“Reading to relate is like looking in a mirror; I want to walk through a door.”
In this insightful Authors Talk, Patricia Ann McNair delves into the idea — and issue — of readers and writers only finding value in work they can relate to.
Many times she has heard the phrase, “I can’t relate,” from students and peers in regards to stories. As readers, it can be easy for us to become uncomfortable when confronted with stories that we cannot relate to and we cannot understand, but Patricia argues that it is exactly these stories we need to be reading.
When we read only stories we can understand, we are simply looking in a mirror; but, when we read stories that do not resemble our own, we are shown through an open door into a world we never would have encountered before.
“Write what you don’t know….”
Listen to her full Authors Talk below.
Check out Patricia’s newest work, Responsible Adults, coming out in December of 2020 (Cornerstone Press).
Today we are pleased to feature author Natalie Young as our Authors Talk series contributor. Natalie begins by reading “Notes on Earth Life” before explaining how the poem is part of a larger series about a human woman, an alien, and a monster. She shares that her “goal is to combine actual history and reality with speculative fiction to explore identity and human absurdities, as well as culture and environment.”
Natalie also explains how her manuscript attempts to “show a different perspective of things our culture does that we tend to accept as normal, but when seen from fresh eyes can be peculiar.” She reveals that using the voice of an alien helped her achieve this because putting on a mask adds distance. Natalie also delves into her inspiration and the process of choosing what topics to include in her poem.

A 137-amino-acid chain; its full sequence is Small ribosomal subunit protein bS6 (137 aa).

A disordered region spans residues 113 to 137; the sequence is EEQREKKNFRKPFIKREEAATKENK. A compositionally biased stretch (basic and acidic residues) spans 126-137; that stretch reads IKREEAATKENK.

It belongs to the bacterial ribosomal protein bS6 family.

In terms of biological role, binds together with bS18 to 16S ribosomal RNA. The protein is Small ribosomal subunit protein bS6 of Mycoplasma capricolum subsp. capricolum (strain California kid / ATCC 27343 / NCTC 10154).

Humans have always been obsessed with how things came to be. Originally, this started with existence, how humans arrived on Earth, how our planet was formed, what caused the lights in the sky; once those topics were milked for all they were worth, these stories narrowed down: how the rhino got its skin in the classic porquoi tale best told by Rudyard Kipling, how narcissism created the echo and reflection from the Greek myth, or why male genitalia looks the way it does as given in the Winnebago Trickster Cycle from the Winnebago Native American oral tradition. Perhaps the most interesting thing is how the same stories are told in a multitude of ways. This could be attributed to use of oral tradition, the passing down of stories through voice, carrying through different narrators with different styles of speaking and different interpretations of the same events. In this way, the story is always changing and refining through a never-ending cycle of editors in order to become the tales we know today.
There’s something satisfying about creation, too, like scratching an itch you didn’t even know existed. The act of creation through writing, art, music, and crafts is highly valued, even though nobody wants to do it. Everyone dreams of writing a novel but taking on writing as a profession is still generally met with hesitance (“Creative writing? What do you plan to do with that, teach?”). However, in a more visual sense, such as works-in-progress videos by various artists or with crafts like crocheting or knitting, people are hypnotized. I find there’s nothing more calming than watching someone make a watercolor painting, and when the work is finished, I want to find the artist and thank them for allowing me to watch. When I crochet in public, I’m always greeted with a “What are you knitting?” (I’ve given up correcting them) followed by the person watching me work as I wrap the yarn around the hook and pull it through the loops.